Brief, Telephone-Based Interventions From Trained Professionals May Prevent Loneliness in Isolated Older Adults


Study addresses the impact of COVID-19 on the mental health of older people.

Loneliness in older people isolated during the pandemic can be reduced through the use of talking therapy delivered by trained support workers via telephone, according to the initial results of a study published in PLoS ONE. Participants were contacted once a week and encouraged to maintain their social contacts and a daily schedule that includes both routine and enjoyable activities.

“COVID-19 has unfortunately impacted on the mental health of older people,” said professor Carolyn Chew-Graham in a press release. “We know that social isolation can cause people to suffer from loneliness, low mood and anxiety. In this study, we tested how we can maintain older people’s mental health during this difficult time.”

Anticipating the impacts of the pandemic on mental health, the investigators designed a brief intervention to combat depression and loneliness. They found that there was an association between this intervention and improved mental health, as well as a strong indication that rates of loneliness are reduced substantially in the first 3 months of the study. The investigators also noted that study participants generally appreciated the offer of telephone contact and found the intervention to be helpful in maintaining daily routines and social contact.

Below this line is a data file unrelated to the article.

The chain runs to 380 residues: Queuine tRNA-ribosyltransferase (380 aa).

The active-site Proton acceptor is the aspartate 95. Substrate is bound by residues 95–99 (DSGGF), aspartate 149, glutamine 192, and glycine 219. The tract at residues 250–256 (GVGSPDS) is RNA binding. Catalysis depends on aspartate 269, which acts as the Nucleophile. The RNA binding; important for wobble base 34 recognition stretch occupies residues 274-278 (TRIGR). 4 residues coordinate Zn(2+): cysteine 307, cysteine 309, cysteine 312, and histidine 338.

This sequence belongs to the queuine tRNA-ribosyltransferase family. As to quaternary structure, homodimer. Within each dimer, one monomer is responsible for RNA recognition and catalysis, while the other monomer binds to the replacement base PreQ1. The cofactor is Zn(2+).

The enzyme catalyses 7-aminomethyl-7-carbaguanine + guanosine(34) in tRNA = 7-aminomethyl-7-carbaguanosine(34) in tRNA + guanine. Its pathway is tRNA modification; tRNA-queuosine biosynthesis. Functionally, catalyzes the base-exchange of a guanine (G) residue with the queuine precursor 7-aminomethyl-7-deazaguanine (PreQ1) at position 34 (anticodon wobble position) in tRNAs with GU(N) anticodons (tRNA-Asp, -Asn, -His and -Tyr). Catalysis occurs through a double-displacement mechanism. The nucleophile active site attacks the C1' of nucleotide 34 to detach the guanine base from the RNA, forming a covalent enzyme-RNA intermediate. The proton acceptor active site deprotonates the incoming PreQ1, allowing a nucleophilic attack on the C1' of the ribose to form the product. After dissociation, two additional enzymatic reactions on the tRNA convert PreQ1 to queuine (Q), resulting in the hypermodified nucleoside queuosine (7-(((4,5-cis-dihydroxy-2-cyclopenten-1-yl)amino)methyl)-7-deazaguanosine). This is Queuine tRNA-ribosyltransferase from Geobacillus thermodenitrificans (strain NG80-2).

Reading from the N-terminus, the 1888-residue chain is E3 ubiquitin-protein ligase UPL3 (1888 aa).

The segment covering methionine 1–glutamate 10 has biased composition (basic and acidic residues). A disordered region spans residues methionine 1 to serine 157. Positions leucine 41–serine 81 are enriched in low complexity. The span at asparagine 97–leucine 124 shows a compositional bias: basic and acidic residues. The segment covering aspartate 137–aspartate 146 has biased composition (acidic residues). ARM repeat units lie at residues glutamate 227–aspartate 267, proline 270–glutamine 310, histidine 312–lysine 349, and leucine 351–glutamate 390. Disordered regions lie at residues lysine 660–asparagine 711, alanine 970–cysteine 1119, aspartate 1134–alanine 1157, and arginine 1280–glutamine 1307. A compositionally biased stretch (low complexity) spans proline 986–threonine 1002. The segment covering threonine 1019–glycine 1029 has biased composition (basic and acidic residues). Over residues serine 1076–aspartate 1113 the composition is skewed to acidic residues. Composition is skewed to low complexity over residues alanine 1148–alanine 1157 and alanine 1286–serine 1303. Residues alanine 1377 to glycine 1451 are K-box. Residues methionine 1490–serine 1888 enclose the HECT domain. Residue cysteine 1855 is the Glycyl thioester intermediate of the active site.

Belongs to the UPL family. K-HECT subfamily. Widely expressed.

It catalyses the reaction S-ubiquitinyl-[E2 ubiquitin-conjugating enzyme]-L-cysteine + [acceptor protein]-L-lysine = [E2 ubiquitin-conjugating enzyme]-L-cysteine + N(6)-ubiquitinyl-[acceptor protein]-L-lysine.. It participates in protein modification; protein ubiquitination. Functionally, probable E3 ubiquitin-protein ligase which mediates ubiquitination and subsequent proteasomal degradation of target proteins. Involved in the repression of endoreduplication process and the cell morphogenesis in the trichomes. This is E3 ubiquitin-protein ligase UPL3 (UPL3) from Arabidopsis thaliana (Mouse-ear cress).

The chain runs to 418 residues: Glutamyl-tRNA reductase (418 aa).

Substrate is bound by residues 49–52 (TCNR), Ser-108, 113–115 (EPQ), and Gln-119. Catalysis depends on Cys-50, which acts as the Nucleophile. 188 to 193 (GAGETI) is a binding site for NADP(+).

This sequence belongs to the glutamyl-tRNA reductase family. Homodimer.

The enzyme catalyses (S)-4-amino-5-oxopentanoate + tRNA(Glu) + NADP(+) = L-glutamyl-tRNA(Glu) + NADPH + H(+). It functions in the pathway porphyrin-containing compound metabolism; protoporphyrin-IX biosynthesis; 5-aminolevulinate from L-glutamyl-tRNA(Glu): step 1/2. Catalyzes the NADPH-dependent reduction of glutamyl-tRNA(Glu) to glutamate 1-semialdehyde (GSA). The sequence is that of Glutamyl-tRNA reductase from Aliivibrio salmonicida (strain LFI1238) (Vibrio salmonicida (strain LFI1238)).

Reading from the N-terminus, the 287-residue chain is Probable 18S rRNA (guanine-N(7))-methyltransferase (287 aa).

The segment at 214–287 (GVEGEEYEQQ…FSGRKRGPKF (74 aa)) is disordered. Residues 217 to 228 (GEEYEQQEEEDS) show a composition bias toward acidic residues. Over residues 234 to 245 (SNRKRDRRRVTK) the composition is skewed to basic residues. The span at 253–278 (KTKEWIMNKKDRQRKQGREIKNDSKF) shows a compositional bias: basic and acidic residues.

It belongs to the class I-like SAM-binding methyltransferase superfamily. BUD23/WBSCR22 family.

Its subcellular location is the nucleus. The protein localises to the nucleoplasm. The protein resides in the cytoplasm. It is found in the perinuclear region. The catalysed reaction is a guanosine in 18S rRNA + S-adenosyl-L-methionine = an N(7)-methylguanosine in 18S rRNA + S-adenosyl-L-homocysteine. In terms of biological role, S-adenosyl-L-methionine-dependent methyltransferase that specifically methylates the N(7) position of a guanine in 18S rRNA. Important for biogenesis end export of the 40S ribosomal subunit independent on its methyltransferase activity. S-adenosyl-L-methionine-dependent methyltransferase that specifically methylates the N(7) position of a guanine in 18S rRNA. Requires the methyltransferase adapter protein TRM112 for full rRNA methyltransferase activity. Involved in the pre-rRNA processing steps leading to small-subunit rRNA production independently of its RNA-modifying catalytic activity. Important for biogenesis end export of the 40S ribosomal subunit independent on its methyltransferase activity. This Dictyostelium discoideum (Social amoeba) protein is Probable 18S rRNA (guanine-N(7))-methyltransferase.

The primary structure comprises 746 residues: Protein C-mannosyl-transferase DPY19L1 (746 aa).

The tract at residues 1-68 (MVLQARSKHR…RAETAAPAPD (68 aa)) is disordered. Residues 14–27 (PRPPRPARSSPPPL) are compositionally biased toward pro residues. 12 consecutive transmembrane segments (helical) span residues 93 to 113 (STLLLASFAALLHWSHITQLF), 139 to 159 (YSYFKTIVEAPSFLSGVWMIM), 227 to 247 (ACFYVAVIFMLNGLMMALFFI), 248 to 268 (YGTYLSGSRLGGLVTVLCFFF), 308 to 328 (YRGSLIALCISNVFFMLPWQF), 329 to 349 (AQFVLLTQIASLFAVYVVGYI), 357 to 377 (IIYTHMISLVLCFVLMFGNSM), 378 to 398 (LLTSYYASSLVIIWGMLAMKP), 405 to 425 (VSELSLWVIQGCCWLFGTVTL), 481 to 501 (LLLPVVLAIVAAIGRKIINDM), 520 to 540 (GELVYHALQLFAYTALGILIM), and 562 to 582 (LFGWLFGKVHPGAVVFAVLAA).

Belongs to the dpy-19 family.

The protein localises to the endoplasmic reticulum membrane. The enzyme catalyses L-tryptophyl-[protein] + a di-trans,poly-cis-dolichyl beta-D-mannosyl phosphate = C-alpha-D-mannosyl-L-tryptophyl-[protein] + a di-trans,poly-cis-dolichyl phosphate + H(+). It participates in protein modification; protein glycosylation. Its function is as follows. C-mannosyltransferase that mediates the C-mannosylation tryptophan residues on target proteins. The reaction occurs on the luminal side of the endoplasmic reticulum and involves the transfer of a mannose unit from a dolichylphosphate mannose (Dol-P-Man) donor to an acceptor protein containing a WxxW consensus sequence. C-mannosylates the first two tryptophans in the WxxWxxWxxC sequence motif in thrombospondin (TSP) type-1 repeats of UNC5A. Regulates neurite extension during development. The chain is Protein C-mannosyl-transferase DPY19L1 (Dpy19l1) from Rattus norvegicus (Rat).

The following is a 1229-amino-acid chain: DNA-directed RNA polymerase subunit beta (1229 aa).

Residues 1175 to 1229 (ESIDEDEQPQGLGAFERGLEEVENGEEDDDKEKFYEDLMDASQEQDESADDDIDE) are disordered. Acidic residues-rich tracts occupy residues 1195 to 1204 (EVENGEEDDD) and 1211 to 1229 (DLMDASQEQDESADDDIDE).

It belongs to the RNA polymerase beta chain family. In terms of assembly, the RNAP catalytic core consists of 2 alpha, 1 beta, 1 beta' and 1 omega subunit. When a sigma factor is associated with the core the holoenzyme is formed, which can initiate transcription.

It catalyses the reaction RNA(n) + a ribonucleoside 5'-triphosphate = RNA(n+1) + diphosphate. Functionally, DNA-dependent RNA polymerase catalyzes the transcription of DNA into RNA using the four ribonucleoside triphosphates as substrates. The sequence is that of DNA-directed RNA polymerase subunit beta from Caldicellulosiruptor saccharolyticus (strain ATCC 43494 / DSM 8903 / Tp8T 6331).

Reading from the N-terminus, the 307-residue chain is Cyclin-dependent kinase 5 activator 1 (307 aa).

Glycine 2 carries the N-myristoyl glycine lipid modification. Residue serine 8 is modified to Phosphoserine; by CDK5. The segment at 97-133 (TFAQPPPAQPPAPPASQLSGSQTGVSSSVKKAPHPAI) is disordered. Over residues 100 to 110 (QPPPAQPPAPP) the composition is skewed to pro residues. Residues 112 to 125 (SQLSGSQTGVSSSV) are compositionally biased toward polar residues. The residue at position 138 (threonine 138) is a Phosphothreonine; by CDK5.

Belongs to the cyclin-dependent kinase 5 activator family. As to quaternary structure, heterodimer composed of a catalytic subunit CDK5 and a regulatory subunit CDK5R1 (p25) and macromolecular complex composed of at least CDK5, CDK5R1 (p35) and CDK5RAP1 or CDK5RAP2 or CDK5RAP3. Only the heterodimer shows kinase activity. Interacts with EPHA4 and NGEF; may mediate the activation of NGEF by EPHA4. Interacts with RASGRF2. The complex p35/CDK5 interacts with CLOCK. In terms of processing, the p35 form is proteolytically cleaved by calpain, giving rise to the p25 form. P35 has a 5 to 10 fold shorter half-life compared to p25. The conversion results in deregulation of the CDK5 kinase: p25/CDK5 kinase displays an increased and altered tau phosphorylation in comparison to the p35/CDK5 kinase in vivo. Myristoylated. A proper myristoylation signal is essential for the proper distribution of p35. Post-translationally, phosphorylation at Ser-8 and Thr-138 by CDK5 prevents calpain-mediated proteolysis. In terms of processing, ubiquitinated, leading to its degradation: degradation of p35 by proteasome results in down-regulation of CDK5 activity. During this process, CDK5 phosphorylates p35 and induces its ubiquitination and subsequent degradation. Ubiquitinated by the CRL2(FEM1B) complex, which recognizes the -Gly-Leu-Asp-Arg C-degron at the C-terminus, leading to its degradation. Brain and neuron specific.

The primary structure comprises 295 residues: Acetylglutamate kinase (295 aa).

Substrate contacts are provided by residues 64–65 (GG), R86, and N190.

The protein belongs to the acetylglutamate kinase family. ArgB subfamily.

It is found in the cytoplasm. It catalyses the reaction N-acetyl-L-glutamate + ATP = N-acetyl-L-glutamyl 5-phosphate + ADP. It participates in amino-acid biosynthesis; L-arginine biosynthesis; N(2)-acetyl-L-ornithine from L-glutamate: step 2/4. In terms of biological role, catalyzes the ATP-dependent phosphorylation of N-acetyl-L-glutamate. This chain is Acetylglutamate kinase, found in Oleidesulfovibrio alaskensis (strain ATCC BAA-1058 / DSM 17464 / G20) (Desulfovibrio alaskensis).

“We have been researching in this area for the past 10 years, and we are ideally placed to help establish ‘what works’ in maintaining good mental health during the lockdown,” said David Ekers, PhD, MSc, in the release. “This represents a great alliance between the Universities and the NHS to address the major challenges posed by COVID. Even as restrictions are lifted, many people remain socially isolated.The results of our research program will be useful in the future in tackling the epidemic of loneliness.”

These early results have led to the development of a larger follow-up trial, currently recruiting at over 12 sites across England and Wales. The study is planned to include more than 600 individuals and will be the largest study ever undertaken to tackle loneliness and depression in this way, according to the investigators.

“We predicted increased rates of loneliness and depression for this vulnerable population, and we knew what might work to prevent this,” said Simon Gilbody, PhD, MSc, in the release. “Care in the NHS must be informed by the highest quality of evidence and we did not waste any time in deciding to set up a clinical trial to test this out. […] The first results of the pilot trial are now available, and there is now emerging evidence that it is possible to prevent loneliness and potentially improve mental health.”


Ground-breaking trial prevents loneliness among older people during Covid pandemic [news release]. EurekAlert; October 12, 2021. Accessed October 13, 2021.

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